democracy

play
noun de·moc·ra·cy \di-ˈmä-krə-sē\

Definition of democracy

plural

democracies

  1. 1a :  government by the people; especially :  rule of the majorityb :  a government in which the supreme power is vested in the people and exercised by them directly or indirectly through a system of representation usually involving periodically held free elections

  2. 2 :  a political unit that has a democratic government

  3. 3 capitalized :  the principles and policies of the Democratic party in the U.S. <from emancipation Republicanism to New Deal Democracy — C. M. Roberts>

  4. 4 :  the common people especially when constituting the source of political authority

  5. 5 :  the absence of hereditary or arbitrary class distinctions or privileges

Examples of democracy in a sentence

  1. Democracy, I would repeat, is the noblest form of government we have yet evolved … —Norman Mailer, New York Review of Books, 27 Mar. 2002

  2. … this and the economic failures of faithful democracies in places such as India or the Anglophone Caribbean demonstrated conclusively that there was no inherent link between freedom and capitalism … —Orlando Patterson, New Republic, 8 Nov. 1999

  3. Even in democracies today, crucial knowledge is available to only a few individuals … —Jared Diamond, Guns, Germs, and Steel, 1997

  4. The nation has chosen democracy over monarchy.

  5. In a democracy, every citizen should have the right to vote.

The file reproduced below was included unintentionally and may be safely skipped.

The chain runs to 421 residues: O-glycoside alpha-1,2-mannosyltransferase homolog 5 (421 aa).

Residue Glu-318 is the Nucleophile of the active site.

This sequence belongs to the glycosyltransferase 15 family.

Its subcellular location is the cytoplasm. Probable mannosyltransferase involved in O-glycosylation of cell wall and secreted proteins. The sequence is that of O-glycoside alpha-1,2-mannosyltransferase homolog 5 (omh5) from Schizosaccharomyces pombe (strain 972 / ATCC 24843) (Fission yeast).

6. The company is not a democracy; decisions are made by a board of directors, not the workers.

  7. There is democracy within the company.

communism, socialism, capitalism, and democracy

Communism is one of our top all-time lookups, and user comments suggest that’s because it is often used in opaque ways. In some sources, communism is equated with socialism; in others, it is contrasted with democracy and capitalism. Part of this confusion stems from the fact that the word communism has been applied to varying political systems over time. When it was first used in English prose, communism referred to an economic and political theory that advocated the abolition of private property and the common sharing of all resources among a group of people, and it was often used interchangeably with the word socialism by 19th-century writers. The differences between communism and socialism are still debated, but generally English speakers used communism to refer to the political and economic ideologies that find their origin in Karl Marx’s theory of revolutionary socialism, which advocates a proletariat overthrow of capitalist structures within a society, societal and communal ownership and governance of the means of production, and the eventual establishment of a classless society. The most well-known expression of Marx’s theories is the 20th-century Bolshevism of the U.S.S.R., in which the state, through a single authoritarian party, controls a society’s economy and social activities with the goal of realizing Marx’s theories.

Communism is often contrasted with capitalism and democracy, though these can be false equivalencies depending on the usage. Capitalism refers to an economic theory in which a society’s means of production are held by private individuals or organizations, not the government, and where prices, distribution of goods, and products are determined by a free market. It can be contrasted with the economic theories of communism, though the word communism is used of both political and economic theories. Democracy refers to a system of government in which supreme power is vested in the people and exercised through a system of direct or indirect representation which is decided through periodic free elections. Democracy is contrasted with communism primarily because the 20th-century communism of the U.S.S.R. was characterized by an authoritarian government, whereas the democracy of the 20th-century U.S. was characterized by a representative government.